Overview of Autonomous Driving Technology

Autonomous vehicles use a combination of sensors to monitor their surroundings. Radar and high-powered cameras detect road infrastructure, other vehicles, pedestrians and traffic signals. Lidar, which bounces pulses of laser light off the surrounding environment, paints a 3D picture of the vehicle’s surroundings.

Powerful computer systems process the sensory input and instantaneously decide how to navigate the car’s path, adjusting acceleration, braking and steering accordingly. Hard-coded rules, obstacle avoidance algorithms and predictive modeling help the software follow traffic laws and navigate obstacles.


AVs need multiple types of sensors to detect and recognize objects around them. They include image, lidar, radar and ultrasonic sensors, each with different functions. Each sensor has its own limitations. Therefore, they are used in combination through sensor fusion to achieve safe autonomous driving.

Cameras are the most familiar sensor type in our cars today. They capture images or video of the environment and can be used to identify pedestrians, vehicles, traffic lights and signs. However, regular single-lens cameras only provide a 2D image, and cannot distinguish distances between objects.

Radar sensors are able to detect objects through electromagnetic waves and determine their speed and location. They can also help with blind spot monitoring, lane keeping and parking. However, radar systems can be obstructed by rain or snow. Therefore, it is important to understand the effects of weather on AV sensor performance so that they can be properly simulated in any hardware-in-the-loop or software-in-the-loop tests.


AVs use AI to analyze and interpret data collected by sensors. This data is used to create detailed environmental maps that guide the vehicle’s actuators, which control acceleration and braking. The software also uses hard-coded rules, predictive modeling, and object recognition to follow traffic laws and avoid obstacles.

This information is compared to databases of known objects, such as pedestrians, vehicles, signs, and other road markings. AI systems are then able to recognize these objects instantly and respond accordingly.

Using advanced algorithms, these systems make instantaneous decisions on whether to slow down, swerve or accelerate as needed. They can even adjust the sensitivity of sensor systems to manage challenging conditions like poor weather or bumper-to-bumper traffic. They may also log relevant snapshots of sensor data after an incident to aid in accident investigations and insurance claims. They can also contribute to eco-friendliness by reducing fuel consumption through optimal driving behaviors and energy-saving acceleration. These features are important for lowering emissions of greenhouse gases and other pollutants.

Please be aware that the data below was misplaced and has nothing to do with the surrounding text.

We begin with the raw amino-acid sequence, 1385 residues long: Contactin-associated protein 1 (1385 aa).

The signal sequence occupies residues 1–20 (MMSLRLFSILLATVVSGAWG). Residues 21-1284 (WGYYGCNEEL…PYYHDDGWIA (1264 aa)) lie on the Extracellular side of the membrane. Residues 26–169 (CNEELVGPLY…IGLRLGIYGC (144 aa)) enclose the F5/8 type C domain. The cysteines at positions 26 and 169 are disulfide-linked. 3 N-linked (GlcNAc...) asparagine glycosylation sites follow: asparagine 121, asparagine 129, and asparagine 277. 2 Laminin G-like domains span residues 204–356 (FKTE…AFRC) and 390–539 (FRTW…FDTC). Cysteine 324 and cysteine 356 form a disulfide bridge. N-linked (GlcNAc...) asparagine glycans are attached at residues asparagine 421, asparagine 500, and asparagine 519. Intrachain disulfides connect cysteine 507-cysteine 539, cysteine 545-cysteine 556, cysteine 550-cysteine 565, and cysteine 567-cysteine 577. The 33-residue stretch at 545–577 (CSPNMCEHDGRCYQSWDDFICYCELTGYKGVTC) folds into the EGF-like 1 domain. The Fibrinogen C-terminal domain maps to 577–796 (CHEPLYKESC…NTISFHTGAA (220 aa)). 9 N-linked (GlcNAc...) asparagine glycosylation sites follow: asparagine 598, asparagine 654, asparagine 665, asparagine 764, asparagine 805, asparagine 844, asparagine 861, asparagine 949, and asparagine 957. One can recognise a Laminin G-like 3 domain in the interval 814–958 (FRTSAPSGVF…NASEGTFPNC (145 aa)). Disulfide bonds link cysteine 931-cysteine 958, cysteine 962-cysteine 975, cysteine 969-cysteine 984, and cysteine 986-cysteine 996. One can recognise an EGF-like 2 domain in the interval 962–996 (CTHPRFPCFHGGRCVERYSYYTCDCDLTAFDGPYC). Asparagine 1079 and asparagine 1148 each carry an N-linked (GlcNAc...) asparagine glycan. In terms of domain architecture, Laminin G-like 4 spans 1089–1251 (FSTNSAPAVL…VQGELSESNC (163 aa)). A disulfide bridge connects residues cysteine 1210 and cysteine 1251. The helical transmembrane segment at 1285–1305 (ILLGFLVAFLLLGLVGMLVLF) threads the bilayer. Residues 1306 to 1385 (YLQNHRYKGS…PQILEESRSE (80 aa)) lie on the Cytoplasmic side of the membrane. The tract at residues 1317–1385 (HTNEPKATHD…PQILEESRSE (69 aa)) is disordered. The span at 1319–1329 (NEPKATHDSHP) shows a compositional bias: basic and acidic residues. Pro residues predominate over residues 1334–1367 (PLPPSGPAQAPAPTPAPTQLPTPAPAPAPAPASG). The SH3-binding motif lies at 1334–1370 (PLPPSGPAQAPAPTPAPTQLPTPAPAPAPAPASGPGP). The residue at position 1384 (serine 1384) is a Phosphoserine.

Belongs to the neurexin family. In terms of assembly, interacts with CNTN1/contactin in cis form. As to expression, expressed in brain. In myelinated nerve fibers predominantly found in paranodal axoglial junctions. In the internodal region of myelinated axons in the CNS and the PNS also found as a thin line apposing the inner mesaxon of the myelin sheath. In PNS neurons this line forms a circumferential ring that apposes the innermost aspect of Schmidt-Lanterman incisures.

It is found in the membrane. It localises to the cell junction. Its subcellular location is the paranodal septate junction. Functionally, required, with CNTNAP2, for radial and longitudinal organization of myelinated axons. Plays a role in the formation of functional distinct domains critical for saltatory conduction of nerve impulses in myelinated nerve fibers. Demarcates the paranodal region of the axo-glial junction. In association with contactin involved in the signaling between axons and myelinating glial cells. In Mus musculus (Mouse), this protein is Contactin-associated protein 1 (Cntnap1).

Map Building

A vehicle’s localization capabilities are vital to autonomous driving, and the technology is more complex than many people realize. AVs need high-definition maps to understand their surroundings and interpret scenarios.

These maps are not the same as navigation maps that most drivers use in their cars, which rely on satellite signals. Instead, AVs need real-time HD maps with accurate information about road geometry and lane markings, as well as parking signs, fire hydrants, traffic lights and other landmarks.

Swift Navigation’s DRIVE Map uses data from millions of passenger vehicles to deliver high-precision positioning with two to four centimeters of accuracy. The solution also includes a six-axis inertial measurement unit, which helps overcome temporary loss of satellite signals caused by canyons and tunnels. It’s these technologies that will enable AVs to safely and efficiently operate on public roads. AVs are capable of dramatically improving safety, reducing ride-hailing and freight trucking costs and making our cities less congested.


Many of the technologies needed to develop autonomous vehicles require sophisticated communication systems to operate efficiently. This is because AVs cannot function in isolation; they need to exchange data with other vehicles, infrastructure and pedestrians to make informed decisions on the road.

In fact, a lack of efficient communication is largely to blame for some of the recent incidents involving self-driving cars, such as the fatal crash of a Tesla vehicle in March 2018. The driver failed to take action when the car detected a pedestrian crossing the roadway and instead kept accelerating, hitting the woman.

However, advanced communication technology can mitigate this issue, and it is rapidly evolving to bring us closer to a future where AVs can communicate seamlessly on the roads. From DSRC to C-V2X and 5G, these advances are improving the safety and efficiency of our future road transport system. By eliminating human error and reducing transportation costs, AVs promise to transform the way we move.

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